With a beaming smile and pronounced Italian accent, Private Meir Ben Dror yelled, along with about 600 graduates of the Mikve Alon Hebrew Training Base, “I have no other country [but the land of Israel].” Meir, whose birth name was Matthew Pascualito until he moved to Israel, has taken a truly unique path.

Meir grew up in a secular Catholic family in Venice, Italy but never felt a special closeness to the religion he was born into. “I cannot say I left Christianity to convert. I simply joined the Jewish people,” he shares. “I feel like I was born Jewish, as if I was a part of this from the first day of my life. Throughout the holidays, I feel as if I’ve been eating pomegranates on Rosh Hashanah, fasting on Yom Kippur and sitting in the sukkah all the years of my life.”

As he tells his story, his strong Hebrew in no way resembles someone who was a stranger to the language until just two years ago. His journey to Israel began at age 20, when he traveled to Poland with a group on a guided tour of the Nazi death camps. “It was a blow to my mind,” he recalls. “I remember the feeling of terror in my throat. To be there and see it was terrifying and very upsetting.”

The following year, he visited Israel for the first time in his life. “It was just a week, but I really loved the place and wanted to return,” Meir said. And indeed he did. In March 2012, not long after he joined the kibbutz movement, Meir went to Israel to volunteer at Kibbutz Yotvata for six months.

After several months on the kibbutz, he realized that he could not simply return to Europe and see the time spent in Israel as a single chapter in his life. “I wanted to be here and take root here,” he explains. In August he decided that he wanted to stay and convert. The Italian native began the conversion process right away, flying to New York where he studied to prepare for his conversion. “I wanted to do it abroad because I needed to make sure this wasn’t just some passing excitement. I wanted to leave the country, to make the switch, and see if I felt the same thing all the time there too,” he shares. “I can honestly say that I missed Israel every day and night.”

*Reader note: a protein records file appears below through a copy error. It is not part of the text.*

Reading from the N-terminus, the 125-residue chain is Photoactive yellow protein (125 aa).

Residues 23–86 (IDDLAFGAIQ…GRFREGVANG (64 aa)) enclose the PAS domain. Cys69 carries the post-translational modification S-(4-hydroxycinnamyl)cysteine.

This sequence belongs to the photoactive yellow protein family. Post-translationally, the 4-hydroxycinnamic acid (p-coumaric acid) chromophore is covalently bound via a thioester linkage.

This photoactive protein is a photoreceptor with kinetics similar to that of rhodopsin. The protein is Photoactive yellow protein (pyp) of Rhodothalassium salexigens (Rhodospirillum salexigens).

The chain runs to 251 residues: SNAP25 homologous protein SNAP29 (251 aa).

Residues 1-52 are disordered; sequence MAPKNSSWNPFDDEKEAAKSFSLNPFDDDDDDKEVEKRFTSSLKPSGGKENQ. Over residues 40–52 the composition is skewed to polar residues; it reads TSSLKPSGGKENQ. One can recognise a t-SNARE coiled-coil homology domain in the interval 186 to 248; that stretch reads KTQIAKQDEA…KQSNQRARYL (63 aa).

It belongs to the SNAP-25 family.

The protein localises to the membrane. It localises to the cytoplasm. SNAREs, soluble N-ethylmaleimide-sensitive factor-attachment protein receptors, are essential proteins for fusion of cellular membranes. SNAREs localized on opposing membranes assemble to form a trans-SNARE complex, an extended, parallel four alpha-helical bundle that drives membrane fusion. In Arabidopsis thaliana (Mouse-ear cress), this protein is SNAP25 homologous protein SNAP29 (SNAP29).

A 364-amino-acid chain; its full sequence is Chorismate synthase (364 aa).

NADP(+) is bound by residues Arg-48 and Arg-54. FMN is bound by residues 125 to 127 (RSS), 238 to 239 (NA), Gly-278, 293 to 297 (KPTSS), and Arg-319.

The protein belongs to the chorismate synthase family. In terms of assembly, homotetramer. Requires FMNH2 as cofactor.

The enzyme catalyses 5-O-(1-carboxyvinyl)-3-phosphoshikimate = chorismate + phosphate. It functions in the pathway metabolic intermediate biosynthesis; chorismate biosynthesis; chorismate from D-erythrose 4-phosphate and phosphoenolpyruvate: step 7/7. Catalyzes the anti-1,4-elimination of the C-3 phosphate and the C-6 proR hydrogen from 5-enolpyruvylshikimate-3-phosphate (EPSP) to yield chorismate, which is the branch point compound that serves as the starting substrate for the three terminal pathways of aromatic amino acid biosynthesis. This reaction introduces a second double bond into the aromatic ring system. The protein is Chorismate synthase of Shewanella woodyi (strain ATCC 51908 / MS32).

Air Force planes fly over Tel-Aviv to celebrate Israel’s Independence Day.
Air Force planes fly over Tel-Aviv to celebrate Israel’s Independence Day.

A whole new meaning to Independence Day

For Meir, Israel’s Independence Day is doubly significant, for it is also the day he chose to complete his conversion. “I chose Independence Day because I wanted a date that’s significant for me–to join the Jewish people and join Israel as an active Zionist.” In June he returned to Israel and in August he reported to the recruitment office and put on an IDF uniform.

“I wanted to immediately join the military and start to pitch in and participate in our great mission: the defense of Israel and its continued development,” he says. “I think the army actually accomplishes this–it’s not just rhetoric. But beyond that, the army also provides culture, tradition and meaning. We are here as an independent Jewish nation, as sons and daughters continuing what our forefathers and foremothers did for Zionism… Thus, I’m really proud to be a Jew and an Israeli, and to be a private in the army.”

While in Europe, Meir studied history, and as a citizen he would like to be a teacher. But for now, he is requesting to serve in the IDF’s Education Corps. “I didn’t know that the Israeli military has a unit entirely dedicated to education. I didn’t think the military could be so invested in education and culture. I think it’s very important for the Jewish state to keep our culture, our tradition and our history. This is how we’ve survived 2,000 years in exile,” he explains.

Meir was placed as a non-commissioned officer in education development, and is already planning to become an officer in the IDF.

IDF soldiers read Torah in the field.
IDF soldiers read Torah in the field.

A New Name

On October 24, Meir received his new identity card which shows his new Hebrew name. The last name “Dror” is taken from the Torah, and for his first name, he explains, “I chose Meir because it has the [Hebrew] root meaning ‘light’. The discovery of Judaism for me was like going into the light.”

How does he foresee his life down the road? “I would like to have my children grow up in Israel, and serve in the military just like every Israeli.”

This article has been reprinted with the permission of the IDF Blog